Returning to Normal: Motorsports Edition | National Review

Returning to Normal: Motorsports Edition | National Review

Red Bull’s Max Verstappen during qualifying for the Formula One F1 Steiermark Grand Prix at Red Bull Ring in Spielberg, Styria, Austria, June 26, 2021. (Leonhard Foeger/Reuters)

The Australian Grand Prix has been canceled due to the COVID-19 pandemic. No, this isn’t news from last year.

The race was scheduled to be held on November 21, but the government of Victoria, the Australian state containing Melbourne, where the race is located, announced it wouldn’t let it go on as planned. “Given the very low national two-dose-vaccination numbers, and given the decision of national cabinet on Friday, we’re simply not in a position to give F1 management . . . the sorts of guarantees and assurances and comfort that they need this week,” said the Victorian sports minister.

How bad are Australia’s vaccination numbers? As of today, only about 25 percent of Australians have received at least one dose of a COVID-19 vaccine. Australia is slightly ahead of India (21 percent), on par with Mexico, and well behind Brazil (37 percent). Australia is, however, ahead of New Zealand, the country whose prime minister was praised effusively by the New York Times editorial board in April 2020 for her pandemic leadership. New Zealand is coming in at around 15 percent.

For perspective, the U.S., which much of the media would have you believe has been uniquely awful in its handling of the coronavirus, comes in at 55 percent. Our racing schedule is happening as planned. NASCAR and IndyCar races are now being held with full crowds and hardly a mask in sight. They haven’t been “superspreader events” because vaccines work, and lots of people are vaccinated.

The Australian Grand Prix had been the first race on the Formula 1 calendar almost every year since the race moved to Melbourne in 1996. The season ordinarily starts in March, when the weather is considerably nicer in Australia than it is in Europe (where much of the season takes place). Since F1 is one of the most popular sports in the world, the Australian Grand Prix is widely anticipated by millions of race fans, and it regularly draws six-figure attendance. Canceling the event for the second year in a row is a huge loss for the country.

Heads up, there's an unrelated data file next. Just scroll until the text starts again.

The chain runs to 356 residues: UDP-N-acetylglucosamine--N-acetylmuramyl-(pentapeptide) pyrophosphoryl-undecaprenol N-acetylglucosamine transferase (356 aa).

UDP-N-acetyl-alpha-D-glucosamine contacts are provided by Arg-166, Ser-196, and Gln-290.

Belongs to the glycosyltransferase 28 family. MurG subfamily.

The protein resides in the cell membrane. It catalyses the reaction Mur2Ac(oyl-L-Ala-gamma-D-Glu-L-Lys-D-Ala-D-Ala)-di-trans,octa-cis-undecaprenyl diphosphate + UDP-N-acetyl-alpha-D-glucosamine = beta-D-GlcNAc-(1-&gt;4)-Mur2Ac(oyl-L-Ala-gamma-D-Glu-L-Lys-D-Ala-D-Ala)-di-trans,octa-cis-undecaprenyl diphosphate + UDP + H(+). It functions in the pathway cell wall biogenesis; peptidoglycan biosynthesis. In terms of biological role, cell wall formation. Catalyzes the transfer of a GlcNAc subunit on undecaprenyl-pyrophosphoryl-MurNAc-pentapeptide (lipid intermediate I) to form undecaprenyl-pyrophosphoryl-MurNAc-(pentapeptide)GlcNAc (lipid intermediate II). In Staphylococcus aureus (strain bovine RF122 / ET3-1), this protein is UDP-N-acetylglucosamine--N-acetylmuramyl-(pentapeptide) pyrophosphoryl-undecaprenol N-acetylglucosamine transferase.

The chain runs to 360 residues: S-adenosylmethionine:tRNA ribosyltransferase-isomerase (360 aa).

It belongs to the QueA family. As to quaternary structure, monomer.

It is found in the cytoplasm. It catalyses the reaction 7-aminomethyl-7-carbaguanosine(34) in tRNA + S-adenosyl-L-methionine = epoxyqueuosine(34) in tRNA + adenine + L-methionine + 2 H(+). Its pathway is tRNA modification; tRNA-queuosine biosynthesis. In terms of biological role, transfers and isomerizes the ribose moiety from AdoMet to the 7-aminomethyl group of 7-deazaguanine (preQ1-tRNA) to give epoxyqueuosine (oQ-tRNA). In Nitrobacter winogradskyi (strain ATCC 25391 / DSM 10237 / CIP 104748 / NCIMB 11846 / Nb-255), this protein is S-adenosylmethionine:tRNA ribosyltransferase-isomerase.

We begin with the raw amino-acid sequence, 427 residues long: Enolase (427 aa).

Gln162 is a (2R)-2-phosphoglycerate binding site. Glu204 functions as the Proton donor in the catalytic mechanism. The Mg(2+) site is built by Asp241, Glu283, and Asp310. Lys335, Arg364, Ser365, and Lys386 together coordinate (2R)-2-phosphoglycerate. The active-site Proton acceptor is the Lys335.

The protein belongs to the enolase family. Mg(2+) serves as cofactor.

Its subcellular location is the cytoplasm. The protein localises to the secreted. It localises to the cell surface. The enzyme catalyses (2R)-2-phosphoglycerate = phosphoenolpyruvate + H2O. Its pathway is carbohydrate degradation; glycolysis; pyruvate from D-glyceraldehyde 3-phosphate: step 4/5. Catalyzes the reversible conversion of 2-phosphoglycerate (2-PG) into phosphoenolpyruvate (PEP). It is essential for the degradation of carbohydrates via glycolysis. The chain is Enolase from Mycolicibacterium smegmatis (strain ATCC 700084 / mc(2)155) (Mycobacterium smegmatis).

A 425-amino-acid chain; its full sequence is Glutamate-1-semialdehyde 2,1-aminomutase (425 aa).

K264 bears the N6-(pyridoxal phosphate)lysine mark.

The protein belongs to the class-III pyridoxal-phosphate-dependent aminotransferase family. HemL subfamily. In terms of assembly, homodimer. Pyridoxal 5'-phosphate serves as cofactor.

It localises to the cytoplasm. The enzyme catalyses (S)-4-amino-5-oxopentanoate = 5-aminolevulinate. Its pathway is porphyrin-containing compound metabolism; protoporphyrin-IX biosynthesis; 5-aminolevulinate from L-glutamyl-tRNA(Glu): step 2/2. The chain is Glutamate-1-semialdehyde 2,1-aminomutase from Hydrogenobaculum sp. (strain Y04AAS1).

The 2020 race was scheduled to be on March 15, right when the coronavirus pandemic was first starting. The race was canceled, just like most sporting events around the world. Efforts to reschedule to later in the year didn’t work out, which was expected since planning an event like that in the first place is difficult enough. So the F1 season didn’t have an Australian Grand Prix for the first time since 1946.

The date for the 2021 race was moved to November to give Australia more time to prepare. They couldn’t pull it off. Otherwise healthy Australians under age 40 still aren’t even eligible for vaccination. All American adults have been eligible for vaccination since the middle of April.

Don’t let the media’s insistence on 24/7 doom and gloom get you down. The U.S. is in the top tier of countries for vaccine rollout, and it’s leaps and bounds ahead of Australia and New Zealand. The U.S. Grand Prix will be held on October 24 this year, right around the time of year it’s normally held. It’s not crazy to think the American population could be more than 75 percent vaccinated by that time. And race fans will have a blast when the lights go out and 20 cars squeal off the grid at Circuit of the Americas for the first time since 2019.

Original source

#Returning #Normal #Motorsports #Edition #National #Review

About the Author

Tony Beasley
Tony Beasley writes for the Local News, US and the World Section of ANH.